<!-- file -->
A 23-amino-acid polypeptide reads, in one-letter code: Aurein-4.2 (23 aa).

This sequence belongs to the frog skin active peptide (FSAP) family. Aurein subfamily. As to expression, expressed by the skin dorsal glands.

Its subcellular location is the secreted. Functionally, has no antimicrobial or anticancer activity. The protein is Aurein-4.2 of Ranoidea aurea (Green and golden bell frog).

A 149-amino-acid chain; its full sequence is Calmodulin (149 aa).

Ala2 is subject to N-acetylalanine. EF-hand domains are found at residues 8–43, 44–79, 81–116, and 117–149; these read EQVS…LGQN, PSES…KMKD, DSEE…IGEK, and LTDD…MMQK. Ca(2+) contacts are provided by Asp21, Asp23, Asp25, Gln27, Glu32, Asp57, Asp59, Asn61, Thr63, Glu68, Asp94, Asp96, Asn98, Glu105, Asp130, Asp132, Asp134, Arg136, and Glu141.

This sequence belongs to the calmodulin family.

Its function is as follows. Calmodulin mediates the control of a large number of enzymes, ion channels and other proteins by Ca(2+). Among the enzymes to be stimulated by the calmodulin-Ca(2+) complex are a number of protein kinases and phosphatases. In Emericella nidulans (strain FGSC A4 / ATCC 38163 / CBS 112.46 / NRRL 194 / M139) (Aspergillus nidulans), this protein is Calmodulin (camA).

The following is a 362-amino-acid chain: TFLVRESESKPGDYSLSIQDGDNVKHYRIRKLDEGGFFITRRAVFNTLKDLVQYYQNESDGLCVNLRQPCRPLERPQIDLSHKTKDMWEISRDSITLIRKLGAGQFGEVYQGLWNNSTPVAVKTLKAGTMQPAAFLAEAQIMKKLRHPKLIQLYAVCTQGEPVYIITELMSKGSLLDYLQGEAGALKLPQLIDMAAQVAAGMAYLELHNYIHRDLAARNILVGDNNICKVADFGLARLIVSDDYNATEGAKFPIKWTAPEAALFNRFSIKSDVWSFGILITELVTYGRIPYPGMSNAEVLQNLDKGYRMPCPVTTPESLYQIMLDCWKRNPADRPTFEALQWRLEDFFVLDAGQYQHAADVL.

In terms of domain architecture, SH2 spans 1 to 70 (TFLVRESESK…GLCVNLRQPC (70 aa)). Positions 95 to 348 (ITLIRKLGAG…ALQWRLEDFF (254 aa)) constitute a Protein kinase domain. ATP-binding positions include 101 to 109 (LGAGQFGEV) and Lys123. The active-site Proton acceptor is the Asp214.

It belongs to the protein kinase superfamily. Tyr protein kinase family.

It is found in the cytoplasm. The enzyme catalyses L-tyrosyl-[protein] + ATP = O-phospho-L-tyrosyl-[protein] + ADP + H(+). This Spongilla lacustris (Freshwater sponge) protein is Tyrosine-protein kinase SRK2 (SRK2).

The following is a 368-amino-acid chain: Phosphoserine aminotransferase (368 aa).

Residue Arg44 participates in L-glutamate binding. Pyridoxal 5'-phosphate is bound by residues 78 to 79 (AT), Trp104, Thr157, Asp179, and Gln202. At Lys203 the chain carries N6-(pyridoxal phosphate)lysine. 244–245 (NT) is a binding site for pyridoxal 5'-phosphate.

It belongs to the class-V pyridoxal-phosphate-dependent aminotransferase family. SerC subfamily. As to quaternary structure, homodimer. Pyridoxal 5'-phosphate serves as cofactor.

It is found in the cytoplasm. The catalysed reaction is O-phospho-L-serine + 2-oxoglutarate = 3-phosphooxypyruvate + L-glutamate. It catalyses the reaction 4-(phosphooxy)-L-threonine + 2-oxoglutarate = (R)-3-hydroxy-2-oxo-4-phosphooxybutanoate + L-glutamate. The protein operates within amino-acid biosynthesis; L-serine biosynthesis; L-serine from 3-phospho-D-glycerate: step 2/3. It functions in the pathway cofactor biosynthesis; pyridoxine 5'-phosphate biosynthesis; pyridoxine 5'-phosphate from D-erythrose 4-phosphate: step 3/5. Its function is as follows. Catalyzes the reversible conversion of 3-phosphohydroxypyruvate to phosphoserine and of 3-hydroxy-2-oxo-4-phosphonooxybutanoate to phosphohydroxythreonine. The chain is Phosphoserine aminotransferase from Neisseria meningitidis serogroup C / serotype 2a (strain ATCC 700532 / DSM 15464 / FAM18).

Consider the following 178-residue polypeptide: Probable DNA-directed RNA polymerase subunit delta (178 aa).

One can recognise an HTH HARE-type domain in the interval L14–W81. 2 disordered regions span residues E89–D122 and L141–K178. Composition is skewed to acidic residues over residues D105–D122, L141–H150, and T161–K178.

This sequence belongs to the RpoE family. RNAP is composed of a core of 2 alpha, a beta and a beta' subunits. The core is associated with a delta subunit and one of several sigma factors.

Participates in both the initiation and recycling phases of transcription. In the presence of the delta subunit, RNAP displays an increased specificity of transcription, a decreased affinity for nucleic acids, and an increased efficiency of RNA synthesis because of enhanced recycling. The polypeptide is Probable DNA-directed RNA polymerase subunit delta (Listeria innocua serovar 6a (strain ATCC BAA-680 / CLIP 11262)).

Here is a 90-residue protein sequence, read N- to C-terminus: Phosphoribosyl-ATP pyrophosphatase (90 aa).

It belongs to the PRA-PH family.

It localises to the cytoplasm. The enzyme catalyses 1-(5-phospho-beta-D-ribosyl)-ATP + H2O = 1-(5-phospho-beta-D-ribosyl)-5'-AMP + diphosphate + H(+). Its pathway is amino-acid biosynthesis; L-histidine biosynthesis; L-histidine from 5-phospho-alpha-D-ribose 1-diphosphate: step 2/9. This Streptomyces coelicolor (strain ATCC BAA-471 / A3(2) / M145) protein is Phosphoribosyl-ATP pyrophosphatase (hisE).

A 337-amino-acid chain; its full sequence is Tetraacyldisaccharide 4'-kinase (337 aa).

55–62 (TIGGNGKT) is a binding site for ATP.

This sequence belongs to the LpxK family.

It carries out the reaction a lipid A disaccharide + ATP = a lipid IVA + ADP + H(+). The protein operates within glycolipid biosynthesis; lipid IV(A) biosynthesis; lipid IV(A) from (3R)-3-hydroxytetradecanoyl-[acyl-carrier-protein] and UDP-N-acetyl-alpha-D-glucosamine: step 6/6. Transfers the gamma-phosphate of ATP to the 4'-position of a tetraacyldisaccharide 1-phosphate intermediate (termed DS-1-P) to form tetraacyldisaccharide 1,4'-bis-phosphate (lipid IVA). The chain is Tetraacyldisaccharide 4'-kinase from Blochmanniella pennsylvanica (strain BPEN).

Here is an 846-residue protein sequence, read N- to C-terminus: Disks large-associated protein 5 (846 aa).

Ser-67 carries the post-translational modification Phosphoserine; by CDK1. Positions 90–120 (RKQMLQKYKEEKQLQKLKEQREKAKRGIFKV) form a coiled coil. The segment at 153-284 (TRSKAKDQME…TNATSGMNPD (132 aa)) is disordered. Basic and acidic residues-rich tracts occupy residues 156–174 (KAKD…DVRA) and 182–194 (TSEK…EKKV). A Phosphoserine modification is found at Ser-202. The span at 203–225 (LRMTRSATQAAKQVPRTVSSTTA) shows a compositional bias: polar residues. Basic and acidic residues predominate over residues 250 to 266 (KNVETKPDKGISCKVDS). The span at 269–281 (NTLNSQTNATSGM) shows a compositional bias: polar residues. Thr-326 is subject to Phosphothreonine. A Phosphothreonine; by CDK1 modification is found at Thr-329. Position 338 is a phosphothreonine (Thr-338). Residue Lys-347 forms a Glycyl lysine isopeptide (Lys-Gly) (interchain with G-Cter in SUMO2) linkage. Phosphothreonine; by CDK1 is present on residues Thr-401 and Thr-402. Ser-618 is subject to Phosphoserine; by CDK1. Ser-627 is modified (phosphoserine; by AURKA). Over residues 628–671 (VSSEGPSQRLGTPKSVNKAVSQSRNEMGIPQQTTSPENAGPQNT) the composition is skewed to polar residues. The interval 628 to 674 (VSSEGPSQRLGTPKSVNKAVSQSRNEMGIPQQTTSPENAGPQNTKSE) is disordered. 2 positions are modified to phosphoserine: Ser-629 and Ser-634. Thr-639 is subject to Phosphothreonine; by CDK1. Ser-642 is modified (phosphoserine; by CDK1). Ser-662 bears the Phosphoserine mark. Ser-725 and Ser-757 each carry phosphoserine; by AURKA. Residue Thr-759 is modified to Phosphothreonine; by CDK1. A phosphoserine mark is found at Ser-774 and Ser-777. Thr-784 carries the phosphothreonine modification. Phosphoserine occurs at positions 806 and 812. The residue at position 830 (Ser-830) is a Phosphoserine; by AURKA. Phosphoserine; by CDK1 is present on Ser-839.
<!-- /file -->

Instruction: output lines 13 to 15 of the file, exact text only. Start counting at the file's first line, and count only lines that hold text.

Residue Arg44 participates in L-glutamate binding. Pyridoxal 5'-phosphate is bound by residues 78 to 79 (AT), Trp104, Thr157, Asp179, and Gln202. At Lys203 the chain carries N6-(pyridoxal phosphate)lysine. 244–245 (NT) is a binding site for pyridoxal 5'-phosphate.

It belongs to the class-V pyridoxal-phosphate-dependent aminotransferase family. SerC subfamily. As to quaternary structure, homodimer. Pyridoxal 5'-phosphate serves as cofactor.

It is found in the cytoplasm. The catalysed reaction is O-phospho-L-serine + 2-oxoglutarate = 3-phosphooxypyruvate + L-glutamate. It catalyses the reaction 4-(phosphooxy)-L-threonine + 2-oxoglutarate = (R)-3-hydroxy-2-oxo-4-phosphooxybutanoate + L-glutamate. The protein operates within amino-acid biosynthesis; L-serine biosynthesis; L-serine from 3-phospho-D-glycerate: step 2/3. It functions in the pathway cofactor biosynthesis; pyridoxine 5'-phosphate biosynthesis; pyridoxine 5'-phosphate from D-erythrose 4-phosphate: step 3/5. Its function is as follows. Catalyzes the reversible conversion of 3-phosphohydroxypyruvate to phosphoserine and of 3-hydroxy-2-oxo-4-phosphonooxybutanoate to phosphohydroxythreonine. The chain is Phosphoserine aminotransferase from Neisseria meningitidis serogroup C / serotype 2a (strain ATCC 700532 / DSM 15464 / FAM18).